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May's weak hiring and sluggish wage growth should not deter the Federal Reserve from raising interest rates in June, but it puts any further hikes this year in doubt.
There were 138,00 nonfarm payrolls added in May, and average hourly wages rose just 2.5 percent on an annual basis. The unemployment rate fell to 4.3 percent from 4.4 percent, viewed as a negative since the number of people participating in the workforce also declined.
Stock futures gave back gains after the report but reversed losses after opening lower and rose to new highs. Economists had expected job growth of 185,000, and some had raised their forecasts Thursday after ADP reported 253,000 private sector payrolls were added in May. Bond yields fell to their lows of the year, with the yield at 2.15 percent. Yields move lower when prices move higher.
"While the Fed still struggles to go in June, the one big takeaway from this report is that a September rate hike is largely off the table. September was always going to be a struggle because of its proximity to the debt ceiling debate," said Ian Lyngen, head of U.S. rates strategy at BMO Capital Markets.
There were also major revisions to March and April payrolls, with a total of 66,000 fewer jobs reported for those months, taking the three-month average to just 121,000.
"It is weaker than the rate we had in 2016, and certainly the first three months of this year. There is a notable shift there. The last three months average of 121,000 ... I think they'd have to go back a while to find a trailing three months that weak," said Ron Sanchez, chief investment officer at Fiduciary Trust.
"It begs the question, is this a reflection of tightness in the labor market, a natural decline? ... Is this a sign of a slower economy, or tightening labor market?" said Sanchez. He pointed to the steady declines in the unemployment rate, down 0.5 percentage point this year, and the drop to a 2007 low of 8.4 percent in the U6 rate, reflecting the longer-term unemployed. Sanchez said that would argue that the labor market is reflecting signs of tightness, meaning employers are having a hard time finding employees to hire.
But the lack of traction in wage growth is a concern. "It still remains a mystery about why it's not transferring to wages. The Fed can view this as a maybe tightening labor market but one that is not so tight it creates inflation pressure," he said. That would argue for patience on the part of the Fed, he added.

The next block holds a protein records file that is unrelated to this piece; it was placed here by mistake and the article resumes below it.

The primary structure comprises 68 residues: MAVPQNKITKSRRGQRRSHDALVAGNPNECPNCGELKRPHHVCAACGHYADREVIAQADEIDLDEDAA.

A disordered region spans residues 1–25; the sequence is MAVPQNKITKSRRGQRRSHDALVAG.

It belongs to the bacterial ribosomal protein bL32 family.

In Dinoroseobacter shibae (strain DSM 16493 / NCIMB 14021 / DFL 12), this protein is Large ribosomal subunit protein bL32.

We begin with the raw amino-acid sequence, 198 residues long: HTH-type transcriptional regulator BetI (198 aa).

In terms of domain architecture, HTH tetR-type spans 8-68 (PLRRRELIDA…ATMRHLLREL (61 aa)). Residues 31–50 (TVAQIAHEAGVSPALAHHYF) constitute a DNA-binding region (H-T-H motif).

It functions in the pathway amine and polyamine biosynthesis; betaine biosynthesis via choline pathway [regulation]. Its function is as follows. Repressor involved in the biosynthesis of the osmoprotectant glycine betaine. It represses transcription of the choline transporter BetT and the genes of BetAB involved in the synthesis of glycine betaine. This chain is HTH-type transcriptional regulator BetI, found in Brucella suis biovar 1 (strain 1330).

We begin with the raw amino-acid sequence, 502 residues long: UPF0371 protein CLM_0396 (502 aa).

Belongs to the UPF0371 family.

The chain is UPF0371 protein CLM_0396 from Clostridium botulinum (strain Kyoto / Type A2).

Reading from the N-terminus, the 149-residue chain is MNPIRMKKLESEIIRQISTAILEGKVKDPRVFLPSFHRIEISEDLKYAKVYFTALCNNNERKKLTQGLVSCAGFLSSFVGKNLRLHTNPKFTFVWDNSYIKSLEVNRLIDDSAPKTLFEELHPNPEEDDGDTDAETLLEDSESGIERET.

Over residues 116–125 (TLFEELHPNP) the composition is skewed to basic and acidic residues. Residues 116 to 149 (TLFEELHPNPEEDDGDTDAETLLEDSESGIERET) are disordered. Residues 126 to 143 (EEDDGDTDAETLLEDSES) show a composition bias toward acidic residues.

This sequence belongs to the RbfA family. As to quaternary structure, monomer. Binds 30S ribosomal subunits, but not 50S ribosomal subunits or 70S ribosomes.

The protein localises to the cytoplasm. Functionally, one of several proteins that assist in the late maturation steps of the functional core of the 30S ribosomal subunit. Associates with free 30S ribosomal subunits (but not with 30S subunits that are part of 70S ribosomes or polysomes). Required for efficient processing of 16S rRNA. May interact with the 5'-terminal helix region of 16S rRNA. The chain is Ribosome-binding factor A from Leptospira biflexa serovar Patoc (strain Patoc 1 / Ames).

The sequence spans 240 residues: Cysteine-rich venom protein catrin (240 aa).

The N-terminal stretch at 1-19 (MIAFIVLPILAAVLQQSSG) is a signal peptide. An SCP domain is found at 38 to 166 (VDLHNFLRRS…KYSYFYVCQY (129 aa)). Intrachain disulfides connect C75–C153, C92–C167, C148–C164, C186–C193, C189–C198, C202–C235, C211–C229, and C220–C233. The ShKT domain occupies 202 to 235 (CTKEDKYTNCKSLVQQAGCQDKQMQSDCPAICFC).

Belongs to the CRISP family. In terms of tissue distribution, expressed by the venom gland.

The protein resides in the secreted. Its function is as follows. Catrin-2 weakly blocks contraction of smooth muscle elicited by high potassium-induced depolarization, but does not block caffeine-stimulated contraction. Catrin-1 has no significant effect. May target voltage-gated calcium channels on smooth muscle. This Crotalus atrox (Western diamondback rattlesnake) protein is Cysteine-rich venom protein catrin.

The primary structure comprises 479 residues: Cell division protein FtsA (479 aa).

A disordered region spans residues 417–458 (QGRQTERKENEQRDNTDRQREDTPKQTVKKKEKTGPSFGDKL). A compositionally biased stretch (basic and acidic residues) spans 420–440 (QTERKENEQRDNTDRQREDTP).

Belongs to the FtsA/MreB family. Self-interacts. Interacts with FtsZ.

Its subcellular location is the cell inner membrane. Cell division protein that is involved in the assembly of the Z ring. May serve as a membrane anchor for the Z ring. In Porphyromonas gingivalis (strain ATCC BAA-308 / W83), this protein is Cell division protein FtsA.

"The markets haven't changed their view that the Fed is on a near-term path. It's still 90 percent for June in two weeks. The question is longer than that. There's seems questions about whether they move in September. It might be moved out to December, but it's too early," said Sanchez.
The Fed has forecast two more rate increases for this year, after its March hike, and it has also spelled out how it may begin to shrink its balance sheet late in the year.
"We have a debt ceiling showdown. We have uncertainty around
Employment and inflation are dual mandates of the Fed. While labor data have been solid, the central bank has watched core inflation slip away from its 2 percent target to 1.5 percent, as measured by the PCE deflator.
"This is enough of a gain for the Fed, given how their threshold is 100,000 or less, but it's going to be a tough one for the Fed and [rate-hiking path] going forward," said Swonk. "The average since the beginning of the year is 181,000. It still is strong enough for a third rate hike."
Swonk said the lack of wage growth is a puzzle. "They're not paying out as much, as they
"We're hearing a lot of complaints about the shortages. It's not being matched by wage acceleration," she said, adding that there has been
The most hiring in May was in the area of professional and business services, with 38,000 new jobs. Health care added 24,000, while mining added 7,000. Part-time positions rose by 133,000.
Watch: Stocks higher despite jobs miss